Fintech aligns well with crypto — both having a shared goal of using technology to reach underbanked or hard to access populations, with cheaper and accessible products. There is also a demographic overlap with younger, tech-savvy, less financially wealthy consumers. This backdrop coupled with nimbler operations and an updated tech infrastructure makes fintech players extremely well poised to capture crypto interest. Initially we are seeing brokerage products like Robinhood and POS systems like Square make the first leaps into the space — indeed, Square’s latest annual earnings report show they did $166M in revenue from bitcoin in 2019, with a net profit of $1.69M. The motivations here are less about disruption, and more focused on how they can use the technology and assets to spur new growth and address customer demand.
Payment companies Who: credit cards companies, payment processors, remittance services What: strategic investments via venture capital and partnerships Examples: VISA, PayPal
Payments or becoming a “medium of exchange” is one of the original use cases for cryptoassets. Over time, we’ve realized that the payment rails for most of the developed world actually work incredibly well, and may not benefit from introducing crypto for a few reasons. The most commonly cited is the traditional scale question, with blockchains unable to handle the scale of millions of transactions that Visa processes. However, more importantly, the additional friction of going from fiat to crypto, and then converting again at the other side of a cross-border remittance (dubbed the “last mile problem”) largely outweighs any value derived from processing payments with crypto today. The scenario where this starts to make more sense, is when people are holding the digital assets alone and able to transact with them more freely.
At this point, one major question for payment companies to consider is how a macro trend in holding and transacting with digital assets may impact their business model. In other words, how are their existing customers going to use digital assets in the future and what impact will this have on their market. A few scenarios include a world where consumers use multiple digital wallets regularly, conduct commerce in both fiat and crypto, or choose to self-custody some or all of their digital assets. Until now, payment companies have been slower to respond to the potential of crypto. But it would not be surprising if many significantly increase their engagement in efforts to identify the appropriate opportunities as these macro trends accelerate.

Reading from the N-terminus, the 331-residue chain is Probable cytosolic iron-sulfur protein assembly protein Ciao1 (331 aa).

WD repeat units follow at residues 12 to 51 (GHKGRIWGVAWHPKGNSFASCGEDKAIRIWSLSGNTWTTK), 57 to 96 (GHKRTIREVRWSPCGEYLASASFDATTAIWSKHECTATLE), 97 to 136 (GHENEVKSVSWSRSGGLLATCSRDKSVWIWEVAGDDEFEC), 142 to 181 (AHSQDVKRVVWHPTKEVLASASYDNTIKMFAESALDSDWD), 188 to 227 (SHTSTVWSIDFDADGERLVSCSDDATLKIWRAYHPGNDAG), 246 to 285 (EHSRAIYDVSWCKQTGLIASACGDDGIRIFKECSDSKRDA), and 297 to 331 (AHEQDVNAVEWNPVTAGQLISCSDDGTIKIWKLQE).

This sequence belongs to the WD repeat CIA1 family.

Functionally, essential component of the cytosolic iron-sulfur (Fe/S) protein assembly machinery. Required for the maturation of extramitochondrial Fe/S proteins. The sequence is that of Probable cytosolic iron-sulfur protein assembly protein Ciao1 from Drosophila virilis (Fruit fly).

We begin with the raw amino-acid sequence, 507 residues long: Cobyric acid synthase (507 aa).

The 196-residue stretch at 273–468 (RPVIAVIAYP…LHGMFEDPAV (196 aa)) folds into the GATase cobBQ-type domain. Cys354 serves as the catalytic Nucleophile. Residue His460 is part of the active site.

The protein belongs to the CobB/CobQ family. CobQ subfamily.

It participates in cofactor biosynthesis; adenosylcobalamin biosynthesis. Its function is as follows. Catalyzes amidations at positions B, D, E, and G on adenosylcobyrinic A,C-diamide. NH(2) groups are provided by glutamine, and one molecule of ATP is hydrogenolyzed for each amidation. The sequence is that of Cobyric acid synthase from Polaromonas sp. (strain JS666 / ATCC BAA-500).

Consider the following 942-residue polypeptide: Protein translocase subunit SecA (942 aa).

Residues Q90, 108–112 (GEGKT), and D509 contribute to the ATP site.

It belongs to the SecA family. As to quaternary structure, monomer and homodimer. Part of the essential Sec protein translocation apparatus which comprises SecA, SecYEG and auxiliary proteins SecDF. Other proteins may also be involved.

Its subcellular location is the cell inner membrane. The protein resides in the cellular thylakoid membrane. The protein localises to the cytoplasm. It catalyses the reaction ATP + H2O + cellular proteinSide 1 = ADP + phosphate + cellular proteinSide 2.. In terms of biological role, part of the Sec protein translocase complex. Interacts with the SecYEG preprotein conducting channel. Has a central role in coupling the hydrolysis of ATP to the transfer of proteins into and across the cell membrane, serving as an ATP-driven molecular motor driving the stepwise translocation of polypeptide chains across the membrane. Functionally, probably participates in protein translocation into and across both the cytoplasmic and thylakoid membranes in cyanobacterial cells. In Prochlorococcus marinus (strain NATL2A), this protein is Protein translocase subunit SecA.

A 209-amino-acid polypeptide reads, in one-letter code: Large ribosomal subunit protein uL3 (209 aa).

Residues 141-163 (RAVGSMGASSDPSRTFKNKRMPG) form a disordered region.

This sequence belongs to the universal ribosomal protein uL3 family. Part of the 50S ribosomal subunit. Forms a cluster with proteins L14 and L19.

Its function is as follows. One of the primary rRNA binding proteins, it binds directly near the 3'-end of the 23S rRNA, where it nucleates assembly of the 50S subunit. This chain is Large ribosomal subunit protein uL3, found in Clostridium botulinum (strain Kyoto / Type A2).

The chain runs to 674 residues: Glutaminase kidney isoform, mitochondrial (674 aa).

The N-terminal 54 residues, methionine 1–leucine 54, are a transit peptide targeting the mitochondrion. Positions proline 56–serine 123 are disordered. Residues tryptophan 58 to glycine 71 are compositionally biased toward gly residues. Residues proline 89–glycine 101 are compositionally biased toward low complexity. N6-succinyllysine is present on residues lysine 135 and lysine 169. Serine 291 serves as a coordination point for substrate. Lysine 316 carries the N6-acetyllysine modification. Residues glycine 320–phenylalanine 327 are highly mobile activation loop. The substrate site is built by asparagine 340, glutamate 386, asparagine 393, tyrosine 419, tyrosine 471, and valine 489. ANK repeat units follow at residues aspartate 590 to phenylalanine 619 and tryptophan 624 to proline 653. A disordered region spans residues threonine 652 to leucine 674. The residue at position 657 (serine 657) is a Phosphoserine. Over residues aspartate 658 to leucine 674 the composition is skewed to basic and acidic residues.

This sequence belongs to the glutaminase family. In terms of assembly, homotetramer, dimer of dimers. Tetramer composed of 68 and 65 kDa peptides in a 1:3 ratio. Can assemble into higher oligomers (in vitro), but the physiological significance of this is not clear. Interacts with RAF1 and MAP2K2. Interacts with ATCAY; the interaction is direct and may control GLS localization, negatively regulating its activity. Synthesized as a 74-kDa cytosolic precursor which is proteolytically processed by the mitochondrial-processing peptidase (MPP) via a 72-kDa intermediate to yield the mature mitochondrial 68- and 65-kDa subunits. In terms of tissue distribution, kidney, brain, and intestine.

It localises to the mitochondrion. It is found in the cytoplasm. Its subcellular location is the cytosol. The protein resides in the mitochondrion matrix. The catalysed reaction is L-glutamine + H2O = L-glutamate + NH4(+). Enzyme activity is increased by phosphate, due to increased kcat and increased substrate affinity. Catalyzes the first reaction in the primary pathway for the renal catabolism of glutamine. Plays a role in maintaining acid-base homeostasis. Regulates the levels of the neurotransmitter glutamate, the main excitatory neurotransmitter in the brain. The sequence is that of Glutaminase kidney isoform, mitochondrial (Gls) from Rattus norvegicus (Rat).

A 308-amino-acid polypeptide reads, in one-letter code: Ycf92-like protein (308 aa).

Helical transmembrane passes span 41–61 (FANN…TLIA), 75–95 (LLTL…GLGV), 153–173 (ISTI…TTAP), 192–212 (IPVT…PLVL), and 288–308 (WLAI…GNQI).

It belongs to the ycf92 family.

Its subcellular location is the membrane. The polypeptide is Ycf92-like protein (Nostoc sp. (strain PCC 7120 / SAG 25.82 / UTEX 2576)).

Social Media Who: messaging applications, social networks What: wallet infrastructure, tokens Examples: Facebook Libra, Telegram, Kakao
The overlap of social media and cryptoassets is one of the most interesting trends to watch today. There are two ways to consider this — coming from a crypto perspective and then from within social media platforms. On the crypto side, social media adoption of digital assets has the potential to massively open up distribution channels around the world. This has implications for onboarding new users, building out infrastructure, and spreading acceptance and awareness. Facebook’s Libra is not viewed as competitive to bitcoin, but rather a gateway to more users adopting bitcoin.
The second angle, is how digital asset adoption will change social media business models. Social media platforms are moving from sharing user-generated information to offering user-generated products and services. Instagram already made this leap with thousands of influencers building social media based businesses and their newest payment feature for shopping in-app. With Libra, Facebook is making a strong move into financial services to complement their massive adtech business. Similar to the way direct messaging or “DM-ing” competes with email for millennials, will social media digital wallets compete with the brokerages and banks of the world?